Italian film, theater and opera director Franco Zeffirelli, known for his over-the-top productions, once described a scene of a father reacting to his son’s desire to work in the theater.
“He just broke everything in sight. Having exhausted the china and glass, he opened a drawer and pulled out a revolver, which he started to wave about.
“‘I made you, now I’ll unmake you!’”
The scene was not from one of Zeffirelli’s flamboyant movies or operas. It was from his life.
Zeffirelli, 96, whose life, like his productions, was full of grand characters, outsize passions, temperamental rages and torrid love affairs, died Saturday in Rome.
“He left in a peaceful way" after a long illness, his son Luciano told the Associated Press.
Zeffirelli is most widely known for his films, including the 1968 critical and box office hit “Romeo and Juliet” and a 1990 “Hamlet” with Mel Gibson, among other Shakespeare adaptations. His non-Bard movies included a remake of the classic “The Champ” (1979), with Jon Voight; “Tea with Mussolini” (1999) set in his beloved Florence; and his last feature film, “Callas Forever” (2002), which paid homage to his tempestuous friend, opera singer Maria Callas.
Some of his films drew mixed reviews at best, but his opera productions — with massive, opulent sets and onstage casts sometimes numbering in the hundreds, not to mention including animals — are almost invariably audience favorites in the opera houses that can afford them worldwide. At America’s premier opera venue, the Metropolitan Opera in New York, Zeffirelli’s version of Puccini’s “La Boheme” is the most-often presented production in the company’s history.
In 1996 Los Angeles Opera presented his popular production of Leoncavallo’s “Pagliacci,” featuring crowd scenes that included acrobats, jugglers, fire eaters and a live donkey.
Critics complained that his stage productions were excessive, but for Zeffirelli, excess was just a starting point.
“They must always tell me, ‘Stop, is enough, is excessive,’” he told the London Observer in 2003. “But I prefer to go berserk. I will never stop!”
At 83, he created his last major, new opera production, his take on Verdi’s “Aida” that opened the La Scala season in Milan, Italy, in 2006. As usual, Zeffirelli designed the sets and costumes, as well as directed, resulting in an extravaganza that the Telegraph in London described as evoking “the grandeur of ancient Egypt in a riot of golden magnificence.”
On opening night, with Italy’s Prime Minister Romano Prodi and German Chancellor Angela Merkel in the audience, the applause went on for 15 minutes.
“For me, opera is dreams,” Zeffirelli said, “and when I dream I create my own planet.”
He engaged in high-profile feuds and his famous temper didn’t spare even as august a figure as conductor Arturo Toscanini, who caught Zeffirelli’s rage when he interrupted a rehearsal.
In his autumn years, Zeffirelli railed against the nontraditional stagings of young opera directors.
“They say I’m the greatest director of opera in the world,” he told the Independent in 2003. “I’m not the greatest — I’m the only one.”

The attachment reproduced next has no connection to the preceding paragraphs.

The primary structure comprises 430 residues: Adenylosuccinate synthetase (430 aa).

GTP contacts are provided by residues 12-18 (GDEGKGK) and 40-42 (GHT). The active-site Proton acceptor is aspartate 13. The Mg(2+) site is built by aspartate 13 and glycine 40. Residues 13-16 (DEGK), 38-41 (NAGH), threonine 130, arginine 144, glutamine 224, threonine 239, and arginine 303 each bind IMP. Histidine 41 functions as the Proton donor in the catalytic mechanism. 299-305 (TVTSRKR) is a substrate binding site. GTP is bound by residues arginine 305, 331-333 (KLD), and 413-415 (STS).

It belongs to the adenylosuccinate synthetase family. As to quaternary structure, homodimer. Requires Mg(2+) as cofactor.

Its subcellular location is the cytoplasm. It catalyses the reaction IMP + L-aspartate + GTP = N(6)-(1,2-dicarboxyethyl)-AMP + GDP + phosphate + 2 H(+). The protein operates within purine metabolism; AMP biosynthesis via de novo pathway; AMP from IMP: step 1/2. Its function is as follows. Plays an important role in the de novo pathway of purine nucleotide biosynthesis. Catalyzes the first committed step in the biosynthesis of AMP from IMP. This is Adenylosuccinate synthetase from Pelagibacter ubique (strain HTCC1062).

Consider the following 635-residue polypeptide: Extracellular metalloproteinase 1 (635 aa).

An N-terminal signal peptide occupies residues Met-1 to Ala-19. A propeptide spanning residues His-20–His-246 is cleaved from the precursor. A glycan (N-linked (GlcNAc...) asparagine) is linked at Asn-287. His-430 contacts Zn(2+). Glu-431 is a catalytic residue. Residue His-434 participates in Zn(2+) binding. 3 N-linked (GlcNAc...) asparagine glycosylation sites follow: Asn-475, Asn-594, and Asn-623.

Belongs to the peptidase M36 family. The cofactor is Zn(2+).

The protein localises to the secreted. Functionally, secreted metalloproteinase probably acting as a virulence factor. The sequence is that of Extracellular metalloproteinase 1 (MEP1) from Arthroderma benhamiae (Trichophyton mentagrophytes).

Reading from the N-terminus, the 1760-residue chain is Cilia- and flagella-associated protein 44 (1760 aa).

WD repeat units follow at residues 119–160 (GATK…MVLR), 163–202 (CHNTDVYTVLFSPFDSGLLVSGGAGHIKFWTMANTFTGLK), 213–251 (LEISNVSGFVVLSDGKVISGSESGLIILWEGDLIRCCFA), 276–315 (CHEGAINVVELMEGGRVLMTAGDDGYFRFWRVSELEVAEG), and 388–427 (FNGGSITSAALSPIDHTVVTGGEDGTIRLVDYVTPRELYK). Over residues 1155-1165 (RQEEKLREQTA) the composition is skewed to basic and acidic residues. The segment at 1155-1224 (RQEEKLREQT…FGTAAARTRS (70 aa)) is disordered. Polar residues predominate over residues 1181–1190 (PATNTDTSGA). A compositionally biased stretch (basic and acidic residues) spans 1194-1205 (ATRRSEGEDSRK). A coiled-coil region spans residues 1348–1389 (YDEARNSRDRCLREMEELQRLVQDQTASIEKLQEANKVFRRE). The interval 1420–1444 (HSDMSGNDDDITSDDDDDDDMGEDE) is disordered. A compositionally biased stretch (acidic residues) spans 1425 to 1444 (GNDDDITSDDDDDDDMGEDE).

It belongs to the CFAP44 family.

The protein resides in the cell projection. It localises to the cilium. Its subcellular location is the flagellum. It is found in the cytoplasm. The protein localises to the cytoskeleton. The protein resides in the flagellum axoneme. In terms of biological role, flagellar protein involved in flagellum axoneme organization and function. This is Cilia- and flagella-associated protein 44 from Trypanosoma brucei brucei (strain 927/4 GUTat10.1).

Even his birth caused a scandal.
Zeffirelli was born Feb. 12, 1923, in the outskirts of Florence. His mother was seamstress and clothes designer Alaide Garosi, and his father was fabric merchant Ottorino Corsi — both of whom were married to others when Zeffirelli was conceived. In fact, Garosi was pregnant with him when she attended her husband’s funeral.
In his 1986 autobiography “Zeffirelli,” he wrote that his parents had “a stormy love affair that scandalized the close community that was Florence sixty years ago.”
His mother meant to give him the name Zeffiretti, meaning “little breezes,” from a Mozart aria, but a clerk misspelled it.
Zeffirelli was 6 when his mother died and he was raised mostly by his aunt. In his second autobiography, published in Italy in 2006 (no English-language version has been published), he revealed he had an early sexual experience with a priest. But Zeffirelli, a lifelong, staunch supporter of the Catholic Church and its hierarchy, did not describe the incident as traumatic.
“Molestation suggests violence and there was no violence at all,” he said in a 2006 Guardian interview.
Although he had several heterosexual affairs beginning when he was 16 — “I was very attractive, very handsome, and a lot of women fell in love with me,” he told the Guardian — his key romantic relationships were with men.
Zeffirelli wrote that he fought on the side of partisans against Italian dictator Benito Mussolini’s fascist forces during World War II and was several times in danger. After the war he was planning to have a career as an architect until, in 1945 and back in Florence, he saw the film version of Shakespeare’s “Henry V” directed by and starring Laurence Olivier.
“There was Olivier at the height of his powers and there were the English defending their honor,” he wrote. “I knew then what I was going to do. Architecture was not for me; it had to be the stage.”